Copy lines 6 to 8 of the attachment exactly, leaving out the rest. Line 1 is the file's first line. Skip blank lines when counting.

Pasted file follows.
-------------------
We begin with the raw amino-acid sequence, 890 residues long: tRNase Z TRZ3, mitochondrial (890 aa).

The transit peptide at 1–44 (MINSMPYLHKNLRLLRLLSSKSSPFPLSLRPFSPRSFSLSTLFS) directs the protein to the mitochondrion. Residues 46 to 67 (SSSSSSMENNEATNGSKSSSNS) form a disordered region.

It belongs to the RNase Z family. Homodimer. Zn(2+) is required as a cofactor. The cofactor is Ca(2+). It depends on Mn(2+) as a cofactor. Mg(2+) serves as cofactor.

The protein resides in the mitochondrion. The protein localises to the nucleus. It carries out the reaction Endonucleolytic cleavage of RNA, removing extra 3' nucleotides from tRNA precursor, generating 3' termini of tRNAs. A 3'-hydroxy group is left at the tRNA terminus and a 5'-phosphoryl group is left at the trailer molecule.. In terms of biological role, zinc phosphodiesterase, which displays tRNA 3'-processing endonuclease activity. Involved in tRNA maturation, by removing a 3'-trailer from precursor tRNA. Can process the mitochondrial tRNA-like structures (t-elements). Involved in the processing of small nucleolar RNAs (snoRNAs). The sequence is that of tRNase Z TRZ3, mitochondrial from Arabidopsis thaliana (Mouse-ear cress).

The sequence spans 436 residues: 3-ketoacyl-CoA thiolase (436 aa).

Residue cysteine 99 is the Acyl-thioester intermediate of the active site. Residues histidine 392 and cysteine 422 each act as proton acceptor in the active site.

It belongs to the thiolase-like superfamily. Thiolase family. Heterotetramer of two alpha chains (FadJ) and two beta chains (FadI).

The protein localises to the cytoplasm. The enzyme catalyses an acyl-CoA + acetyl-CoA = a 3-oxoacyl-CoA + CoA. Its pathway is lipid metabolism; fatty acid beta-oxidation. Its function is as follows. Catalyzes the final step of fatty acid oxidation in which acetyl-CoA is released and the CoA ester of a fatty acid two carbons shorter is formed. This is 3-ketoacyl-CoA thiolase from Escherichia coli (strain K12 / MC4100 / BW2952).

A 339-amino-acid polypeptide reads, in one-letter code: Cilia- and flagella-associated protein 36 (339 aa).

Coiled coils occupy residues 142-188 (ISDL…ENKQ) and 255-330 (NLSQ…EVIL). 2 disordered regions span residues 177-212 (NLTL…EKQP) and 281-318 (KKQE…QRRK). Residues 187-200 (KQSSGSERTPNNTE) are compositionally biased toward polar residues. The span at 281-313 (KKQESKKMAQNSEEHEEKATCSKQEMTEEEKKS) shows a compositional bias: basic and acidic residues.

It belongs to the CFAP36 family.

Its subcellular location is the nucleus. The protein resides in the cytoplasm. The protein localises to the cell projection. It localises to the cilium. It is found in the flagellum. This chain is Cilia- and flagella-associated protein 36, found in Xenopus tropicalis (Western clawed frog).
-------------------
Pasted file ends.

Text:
Residue cysteine 99 is the Acyl-thioester intermediate of the active site. Residues histidine 392 and cysteine 422 each act as proton acceptor in the active site.

It belongs to the thiolase-like superfamily. Thiolase family. Heterotetramer of two alpha chains (FadJ) and two beta chains (FadI).

The protein localises to the cytoplasm. The enzyme catalyses an acyl-CoA + acetyl-CoA = a 3-oxoacyl-CoA + CoA. Its pathway is lipid metabolism; fatty acid beta-oxidation. Its function is as follows. Catalyzes the final step of fatty acid oxidation in which acetyl-CoA is released and the CoA ester of a fatty acid two carbons shorter is formed. This is 3-ketoacyl-CoA thiolase from Escherichia coli (strain K12 / MC4100 / BW2952).